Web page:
France close to energy rationing because of problems with nuclear power plants

France is uncomfortably close to energy rationing due to problems it is having with some of its nuclear power plants, according to a report by Time claimed.

The British newspaper claimed that Emmanuel Macron’s France is currently on the verge of having to ration energy due to the shutdown of a number of its nuclear power stations in recent months.

If true, the news does not bode well for many countries in Europe which depend on France for some of their electricity, with the UK and Germany depending on the country for some of their power. .

According to the report released on Sunday, the reduction in the number of operating nuclear power plants in the country has put a strain on the country’s national power grid.

Warmer weather has since meant that, despite supply problems, power rationing is unlikely to be necessary, although the country’s electricity watchdog has warned that a sudden cold spell could change that.

“Until January 15, we know that we will have no difficulty”, Time reports Emmanuelle Wargon, president of the Energy Regulatory Commission in France.

“Afterwards, if there is a cold snap, the situation will necessarily be more tense,” she continued.

While the widespread availability of nuclear power has generally been a boon for France at a time when gas and oil have rapidly become scarce in Europe, problems with various power plants across the country have seen production fall to lows. worrying levels in recent weeks.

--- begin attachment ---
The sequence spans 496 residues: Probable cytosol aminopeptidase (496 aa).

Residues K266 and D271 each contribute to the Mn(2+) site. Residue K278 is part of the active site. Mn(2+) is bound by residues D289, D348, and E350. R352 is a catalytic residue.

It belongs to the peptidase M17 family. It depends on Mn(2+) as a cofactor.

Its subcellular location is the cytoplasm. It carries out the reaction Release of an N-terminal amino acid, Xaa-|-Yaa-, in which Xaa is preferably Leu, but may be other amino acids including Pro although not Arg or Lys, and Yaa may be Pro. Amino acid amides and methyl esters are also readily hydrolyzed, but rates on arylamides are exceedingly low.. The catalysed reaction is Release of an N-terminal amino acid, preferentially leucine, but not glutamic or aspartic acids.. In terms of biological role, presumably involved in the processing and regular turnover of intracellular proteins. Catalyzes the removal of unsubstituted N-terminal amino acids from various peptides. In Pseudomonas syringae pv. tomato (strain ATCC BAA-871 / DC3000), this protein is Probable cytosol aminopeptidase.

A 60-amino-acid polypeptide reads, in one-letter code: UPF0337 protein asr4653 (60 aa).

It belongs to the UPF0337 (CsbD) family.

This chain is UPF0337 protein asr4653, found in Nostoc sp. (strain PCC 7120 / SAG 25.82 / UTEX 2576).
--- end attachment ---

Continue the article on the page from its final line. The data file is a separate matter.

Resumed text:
With the discovery of dangerous cracks in a number of major power plants, up to half of the country’s nuclear arsenal has been taken out of service, drastically reducing the amount of electricity the country can generate.

Although the state quickly deployed a veritable army of engineers to solve the problems, temporary damage to production levels nevertheless forced it to stop supplying its European neighbors, the country having asked last month to cut the UK French energy exports in hopes of saving electricity.

Further problems couldn’t come at a worse time for many on the continent, with Germany in particular coming under extreme pressure to cut gas consumption by 20% or more last winter in hopes of maintaining its economy afloat.

Despite recent reports indicating that savings efforts are well underway after an extremely difficult start to December, a sudden drop in the electricity supplied by France would probably require the combustion of more gas, which would undoubtedly increase consumption considerably. interior.

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